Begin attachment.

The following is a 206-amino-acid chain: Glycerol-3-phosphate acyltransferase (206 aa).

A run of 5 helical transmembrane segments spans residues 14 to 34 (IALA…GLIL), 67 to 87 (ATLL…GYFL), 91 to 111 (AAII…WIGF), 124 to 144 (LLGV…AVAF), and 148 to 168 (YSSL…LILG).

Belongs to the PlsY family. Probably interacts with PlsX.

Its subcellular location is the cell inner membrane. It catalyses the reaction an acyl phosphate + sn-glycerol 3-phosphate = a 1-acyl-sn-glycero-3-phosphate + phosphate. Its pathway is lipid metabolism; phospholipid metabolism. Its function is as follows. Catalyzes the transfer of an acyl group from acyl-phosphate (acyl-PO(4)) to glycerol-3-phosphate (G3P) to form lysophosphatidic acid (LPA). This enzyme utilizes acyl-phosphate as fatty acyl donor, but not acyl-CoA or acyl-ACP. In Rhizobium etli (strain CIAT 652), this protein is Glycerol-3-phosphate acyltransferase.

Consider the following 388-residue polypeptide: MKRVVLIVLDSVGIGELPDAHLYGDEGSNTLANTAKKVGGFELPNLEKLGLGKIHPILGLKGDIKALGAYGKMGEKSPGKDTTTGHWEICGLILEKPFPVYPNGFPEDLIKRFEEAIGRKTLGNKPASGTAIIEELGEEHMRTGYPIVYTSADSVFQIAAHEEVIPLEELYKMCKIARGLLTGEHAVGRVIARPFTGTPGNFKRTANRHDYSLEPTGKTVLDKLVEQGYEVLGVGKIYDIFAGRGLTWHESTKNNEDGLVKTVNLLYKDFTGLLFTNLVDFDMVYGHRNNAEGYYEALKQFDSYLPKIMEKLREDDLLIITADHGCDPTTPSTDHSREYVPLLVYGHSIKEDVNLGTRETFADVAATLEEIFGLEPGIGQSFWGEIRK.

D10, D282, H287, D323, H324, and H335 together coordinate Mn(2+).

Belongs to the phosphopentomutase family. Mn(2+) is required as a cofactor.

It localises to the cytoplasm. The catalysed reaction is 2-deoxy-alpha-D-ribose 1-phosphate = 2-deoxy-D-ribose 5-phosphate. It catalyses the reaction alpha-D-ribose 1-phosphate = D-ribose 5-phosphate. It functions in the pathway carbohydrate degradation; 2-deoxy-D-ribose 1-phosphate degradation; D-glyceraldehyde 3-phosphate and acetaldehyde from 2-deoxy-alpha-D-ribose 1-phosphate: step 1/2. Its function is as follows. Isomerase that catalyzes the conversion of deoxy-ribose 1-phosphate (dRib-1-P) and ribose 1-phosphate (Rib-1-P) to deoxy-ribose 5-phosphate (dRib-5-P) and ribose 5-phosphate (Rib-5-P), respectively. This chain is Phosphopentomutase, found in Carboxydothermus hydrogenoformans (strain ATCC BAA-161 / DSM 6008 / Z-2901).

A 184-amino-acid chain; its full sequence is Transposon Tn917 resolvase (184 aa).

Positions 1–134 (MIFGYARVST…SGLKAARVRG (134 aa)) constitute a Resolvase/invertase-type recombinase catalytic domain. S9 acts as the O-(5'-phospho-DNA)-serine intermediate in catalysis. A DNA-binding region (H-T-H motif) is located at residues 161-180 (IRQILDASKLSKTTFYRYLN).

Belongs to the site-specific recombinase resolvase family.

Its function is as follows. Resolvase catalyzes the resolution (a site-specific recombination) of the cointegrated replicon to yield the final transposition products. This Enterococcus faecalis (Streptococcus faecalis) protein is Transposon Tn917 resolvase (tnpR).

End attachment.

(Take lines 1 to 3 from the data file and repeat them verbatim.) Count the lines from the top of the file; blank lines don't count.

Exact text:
The following is a 206-amino-acid chain: Glycerol-3-phosphate acyltransferase (206 aa).

A run of 5 helical transmembrane segments spans residues 14 to 34 (IALA…GLIL), 67 to 87 (ATLL…GYFL), 91 to 111 (AAII…WIGF), 124 to 144 (LLGV…AVAF), and 148 to 168 (YSSL…LILG).

Belongs to the PlsY family. Probably interacts with PlsX.